Notes on Congress’ Enumerated Powers

Title: Notes and quotes from The Enumerated Powers of Congress by Publius Huldah
Summary: The Constitution grants the U.S. Congress few and strictly defined powers. The Federalist Papers, the 1828 Dictionary and the 10th Amendment confirm this. But those wishing for increased federal government power have and continue to use three clauses in the Constitution to, so far successfully — and lawlessly — usurp its original intent and create an illegitimate federal government. First is the “general welfare clause” now erroneously inferred to include “public relief.” Second is the “interstate commerce clause”, perverted to give Congress power to pass laws on any subject which affects interstate commerce rather than from the original intent of only prohibiting it from imposing tolls and tariffs. Third is the “necessary and proper clause”, intended to merely allow Congress to pass laws for the execution of its enumerated powers but later misinterpreted to allow it power over anything it decided to be “necessary and proper.”

Enumerated Powers of Congress (online here)

A Primer in Constitutional Law By Publius Huldah

The enumerated powers are here:

Article I: §4 clause 1, §6, §8, §9 clauses 1 and 2, §10 clauses 2 and 3

Article III: §3, cl. 2

Article IV: §1

Article V

Amendments: 13th, 14th, 15th, 16th, 19th, 23rd, 24th, 26th

These powers fall into these and only these categories:

  1. International commerce and war;

  2. Domestically, the establishment of an uniform commercial system: weights & measures, patents & copyrights, a monetary system based on gold & silver, bankruptcy law, a [limited] power over interstate commerce, and mail delivery. Congress also has the power to establish lower federal courts and make rules for naturalization.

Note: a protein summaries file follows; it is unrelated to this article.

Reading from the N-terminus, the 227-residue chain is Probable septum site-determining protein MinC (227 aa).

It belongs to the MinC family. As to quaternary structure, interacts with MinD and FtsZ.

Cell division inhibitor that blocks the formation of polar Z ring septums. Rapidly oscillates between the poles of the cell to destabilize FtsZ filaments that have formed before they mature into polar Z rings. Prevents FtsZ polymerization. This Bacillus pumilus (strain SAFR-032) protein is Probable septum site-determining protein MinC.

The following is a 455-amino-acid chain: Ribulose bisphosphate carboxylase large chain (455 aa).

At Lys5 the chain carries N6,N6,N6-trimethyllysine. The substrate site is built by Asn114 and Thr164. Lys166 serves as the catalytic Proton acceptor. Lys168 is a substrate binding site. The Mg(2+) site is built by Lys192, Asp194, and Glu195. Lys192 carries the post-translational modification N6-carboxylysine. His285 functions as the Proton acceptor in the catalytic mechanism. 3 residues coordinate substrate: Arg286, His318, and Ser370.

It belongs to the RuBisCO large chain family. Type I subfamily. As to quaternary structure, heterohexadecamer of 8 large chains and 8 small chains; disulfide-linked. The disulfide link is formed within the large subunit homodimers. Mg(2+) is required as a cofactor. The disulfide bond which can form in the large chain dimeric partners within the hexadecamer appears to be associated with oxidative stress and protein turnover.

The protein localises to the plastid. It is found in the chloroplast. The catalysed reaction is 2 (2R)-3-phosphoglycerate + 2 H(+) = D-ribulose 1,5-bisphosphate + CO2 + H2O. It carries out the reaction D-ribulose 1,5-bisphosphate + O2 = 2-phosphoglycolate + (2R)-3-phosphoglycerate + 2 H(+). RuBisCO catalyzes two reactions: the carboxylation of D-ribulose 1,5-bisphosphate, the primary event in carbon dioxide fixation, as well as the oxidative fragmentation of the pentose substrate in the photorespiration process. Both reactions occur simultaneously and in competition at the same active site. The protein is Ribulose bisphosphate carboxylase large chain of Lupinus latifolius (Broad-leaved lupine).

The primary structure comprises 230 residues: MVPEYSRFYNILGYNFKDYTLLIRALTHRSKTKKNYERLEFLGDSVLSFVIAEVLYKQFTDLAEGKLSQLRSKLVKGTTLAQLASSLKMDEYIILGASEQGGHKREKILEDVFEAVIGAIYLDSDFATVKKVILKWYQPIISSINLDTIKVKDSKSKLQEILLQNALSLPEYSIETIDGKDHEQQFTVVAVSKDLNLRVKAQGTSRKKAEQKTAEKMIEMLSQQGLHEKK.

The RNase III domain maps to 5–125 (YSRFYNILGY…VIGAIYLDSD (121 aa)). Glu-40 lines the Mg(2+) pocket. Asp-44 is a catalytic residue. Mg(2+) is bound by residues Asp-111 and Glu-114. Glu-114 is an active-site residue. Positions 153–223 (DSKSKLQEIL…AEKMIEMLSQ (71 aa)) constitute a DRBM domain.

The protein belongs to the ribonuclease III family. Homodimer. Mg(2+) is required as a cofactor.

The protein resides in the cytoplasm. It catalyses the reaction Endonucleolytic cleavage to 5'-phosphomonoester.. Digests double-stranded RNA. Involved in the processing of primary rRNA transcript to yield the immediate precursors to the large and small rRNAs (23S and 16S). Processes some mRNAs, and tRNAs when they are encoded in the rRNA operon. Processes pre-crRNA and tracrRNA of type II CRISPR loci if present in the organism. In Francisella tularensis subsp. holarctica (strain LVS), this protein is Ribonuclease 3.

3. Protection of civil and voting rights.

All other powers are retained by the States or the People.

Congress can get away with passing laws beyond its enumerated powers only when citizens allow it.

Proper oversight (began? accelerated?) its decline under FDR, who threatened to pack the Court by adding (more) anti-Constitution judges.

Since then, law schools have falsely taught that these three clauses permit Congress to do whatever it wants:

  1. the “general welfare” clause

  2. the “interstate commerce” clause

  3. the “necessary and proper” clause

1. the “General Welfare Clause”

Art. 1, §8:

The Congress shall have Power To lay and collect Taxes, Duties, Imposts and Excises, to pay the Debts and provide for the common Defence and general Welfare of the United States…

The actual meaning of the word:

WELFARE, n. [well and fare, a good faring; G.]
1. Exemption from misfortune, sickness, calamity or evil; the
enjoyment of health and the common blessings of life; prosperity;
happiness; applied to persons.
2. Exemption from any unusual evil or calamity; the enjoyment of peace and prosperity, or the ordinary blessings of society and civil government; applied to states. Webster’s, 1828

Not the “public relief” definition added by the American Heritage Dictionary in 1969.

James Madison addresses this precise issue in Federalist No. 41 (last 4 paras). He points out that the first paragraph of Art. I, §8 employs “general terms” which are “immediately” followed by the “enumeration of particular powers” which “explain and qualify”, by a “recital of particulars”, the general terms.